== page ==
Every place has its unique sounds. And not unlike a scar, these sounds become part of the fibre of that place. They’re the sounds without which a Place would be just another place with meandering, no-name streets.
On Monday I was reminded of Israel’s sounds and how hard they are to drown out once heard. All it took was a sound that lasted for two minutes. A sound so powerful that it brought the country to a standstill. WHOOOOOOOOOOOOOOOOOOOOOOOOOOOOOOOOOOO.
Sirens are part of Israel’s sounds. If you’re here long enough you’re bound to find yourself stopping, standing and listening for two minutes as a war-like cry commemorates something or other. Monday was Yom HaShoa, Holocaust Remembrance Day. The day marks the anniversary of the Warsaw Ghetto uprising. It’s a time when all you need to do is take a look at all the cars stopped on a usually busy highway to feel a people united in remembrance of the atrocities of the Holocaust.
At 10am the siren sounded. I stopped working. Stood at attention as though waiting a command. From my office window I saw others who did the same. I’ve seen films and many photographs which capture what life was like during the Holocaust. I’ve read about it. And have even been to one of the biggest Holocaust museums in Israel, Yad Vashem. And yet for those two minutes I couldn’t focus on any of that.
My mind was elsewhere. In Pakistan Where the battle between Secret agent Obama and another agent who goes by OBL was fought. Secret agent OBL. Could it really be? I thought as I reflected on the news. Osama bin Laden … dead. Just like that. With one final full stop. And on this day of all days. It wasn’t that I was in any way a supporter if OBL. Or that I’m sorry I missed the ground zero Osama Bash. It’s simply that those two minutes of silence weren’t enough to silence my thoughts. And it seems the Twitosphere felt the same way.
Twitter seemed to erupt with Tweets about the assassination of OBL yesterday. There was detailed, live reporting about the assassination from a citizen journalist, who goes by the handler ReallyVirtual, on Twitter. Without realizing it, ReallyVirtual live-blogged the US raid on Osama’s compound. It didn’t take long for that news to go viral. I don’t think Twitter has ever seen something like this. The number of tweets this generated within 24 hours falls just short of the total number of tweets on Japan and Kate and William’s Royal wedding.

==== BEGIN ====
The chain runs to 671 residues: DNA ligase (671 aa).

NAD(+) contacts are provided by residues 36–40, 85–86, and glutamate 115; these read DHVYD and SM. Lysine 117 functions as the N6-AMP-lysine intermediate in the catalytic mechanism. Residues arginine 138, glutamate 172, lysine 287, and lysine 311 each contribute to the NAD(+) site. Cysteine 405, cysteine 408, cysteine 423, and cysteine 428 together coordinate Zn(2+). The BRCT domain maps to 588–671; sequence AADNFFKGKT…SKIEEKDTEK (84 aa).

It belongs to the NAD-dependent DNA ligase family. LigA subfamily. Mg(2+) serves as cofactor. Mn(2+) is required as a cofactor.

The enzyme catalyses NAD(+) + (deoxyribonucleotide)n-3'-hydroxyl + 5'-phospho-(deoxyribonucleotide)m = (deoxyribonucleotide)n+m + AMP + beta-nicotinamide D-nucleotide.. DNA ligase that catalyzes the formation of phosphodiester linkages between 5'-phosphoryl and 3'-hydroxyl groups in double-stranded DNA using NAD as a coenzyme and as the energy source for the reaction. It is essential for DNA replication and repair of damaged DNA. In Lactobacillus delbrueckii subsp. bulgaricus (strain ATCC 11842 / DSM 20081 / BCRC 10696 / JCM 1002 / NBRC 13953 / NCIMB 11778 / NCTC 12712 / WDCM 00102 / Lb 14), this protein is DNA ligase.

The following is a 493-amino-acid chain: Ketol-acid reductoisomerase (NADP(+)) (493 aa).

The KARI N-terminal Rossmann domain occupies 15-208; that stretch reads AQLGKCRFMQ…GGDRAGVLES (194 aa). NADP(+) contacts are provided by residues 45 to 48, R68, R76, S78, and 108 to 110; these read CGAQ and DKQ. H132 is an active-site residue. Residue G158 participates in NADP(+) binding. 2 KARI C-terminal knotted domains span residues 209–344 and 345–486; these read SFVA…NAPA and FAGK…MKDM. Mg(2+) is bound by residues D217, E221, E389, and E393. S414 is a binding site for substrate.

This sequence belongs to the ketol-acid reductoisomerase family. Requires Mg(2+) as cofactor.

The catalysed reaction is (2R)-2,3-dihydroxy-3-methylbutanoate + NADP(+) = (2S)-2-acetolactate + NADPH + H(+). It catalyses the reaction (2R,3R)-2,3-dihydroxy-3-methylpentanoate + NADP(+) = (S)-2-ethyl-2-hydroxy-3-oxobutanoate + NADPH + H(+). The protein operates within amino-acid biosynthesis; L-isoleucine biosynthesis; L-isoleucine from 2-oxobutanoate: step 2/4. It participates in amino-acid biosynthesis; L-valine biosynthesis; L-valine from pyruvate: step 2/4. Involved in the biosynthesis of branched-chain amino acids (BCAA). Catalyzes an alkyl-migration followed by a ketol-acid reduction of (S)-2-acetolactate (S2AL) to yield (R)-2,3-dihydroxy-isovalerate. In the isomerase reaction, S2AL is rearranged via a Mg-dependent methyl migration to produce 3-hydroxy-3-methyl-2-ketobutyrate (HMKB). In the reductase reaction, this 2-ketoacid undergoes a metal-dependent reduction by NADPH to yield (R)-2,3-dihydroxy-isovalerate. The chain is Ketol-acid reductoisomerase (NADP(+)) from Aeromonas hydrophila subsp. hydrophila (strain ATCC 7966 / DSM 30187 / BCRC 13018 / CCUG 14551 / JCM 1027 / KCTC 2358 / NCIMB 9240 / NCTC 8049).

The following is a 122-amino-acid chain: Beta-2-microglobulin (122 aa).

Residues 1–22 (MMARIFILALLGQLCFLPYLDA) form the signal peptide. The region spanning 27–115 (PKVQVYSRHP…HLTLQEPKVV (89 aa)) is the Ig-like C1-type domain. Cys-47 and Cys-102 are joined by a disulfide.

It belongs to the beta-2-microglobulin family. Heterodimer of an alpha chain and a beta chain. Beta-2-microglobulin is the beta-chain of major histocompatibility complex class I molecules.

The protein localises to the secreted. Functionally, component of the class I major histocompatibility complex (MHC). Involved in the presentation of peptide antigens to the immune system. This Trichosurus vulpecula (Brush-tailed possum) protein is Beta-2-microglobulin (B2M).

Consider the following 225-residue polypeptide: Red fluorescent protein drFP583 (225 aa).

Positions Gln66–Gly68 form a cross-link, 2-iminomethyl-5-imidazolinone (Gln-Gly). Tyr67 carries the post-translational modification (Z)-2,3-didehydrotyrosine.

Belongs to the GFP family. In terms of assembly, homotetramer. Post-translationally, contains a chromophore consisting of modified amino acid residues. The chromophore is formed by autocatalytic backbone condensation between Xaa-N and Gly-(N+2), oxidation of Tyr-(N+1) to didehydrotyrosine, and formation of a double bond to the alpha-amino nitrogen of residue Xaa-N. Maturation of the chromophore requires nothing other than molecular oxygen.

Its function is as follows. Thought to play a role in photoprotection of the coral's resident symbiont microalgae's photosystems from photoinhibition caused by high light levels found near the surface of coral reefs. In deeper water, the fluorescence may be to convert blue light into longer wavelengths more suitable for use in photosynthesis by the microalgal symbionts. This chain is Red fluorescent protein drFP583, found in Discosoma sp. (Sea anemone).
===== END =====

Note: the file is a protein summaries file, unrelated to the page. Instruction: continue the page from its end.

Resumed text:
And the statistics say it all. According to NetBase Solutions Inc., a social-media analytics company:
- There were a total of 1.2 million mentions of the Osama assassination across all social media platforms.
- The news generated over 3000 messages on Twitter per second. The highest rate of messages ever posted on the site in such a short period.
As for Yom HaShoa, well that barely made an impact online.
Perhaps it’s because Osama is part of a very recent commonly shared history. Everyone has a this-is-where-I-was-on-9/11 story. 9/11 was something the world stood by and watched with bated breath. And that’s all due to agent OBL.
But who cares about the Holocaust? It’s become something almost fictional that one learns about. Something the human mind can’t quite comprehend. Perhaps that’s it. The assassination of agent OBL is the perfectly scripted scene of a soap opera complete with the glitz and melodrama that leaves you wanting more. This is the stuff that sells newspapers and has spawned a memorabilia business.
The Holocaust, however, leaves a bitter taste in one’s mouth. It’s a chunk of reality no one really wants to take a bite of. A reminder of what humans are capable of. And that’s not something anyone wants to think about for more than 2 minutes let alone Tweet about. How can one make sense of 6 million lives lost? And so we turn our mind to other things.
I remember the first time I was told a Holocaust joke and how unimpressed I was. But you’re a Jew, I thought. I was shocked. I now understand. There are some things the human mind can’t fully comprehend. And so Holocaust jokes and stories like those about the fall of agent OBL are far more appealing and easier to digest. And that is why they create such a stir on Twitter.
Twitter and other citizen media platforms are therefore not always a reflection of what’s meaningful. But they do give us interesting insight into the issues that make people tick. These are powerful tools which serve as barometers and indicators of what is important to a majority. This is the world according to Twitter.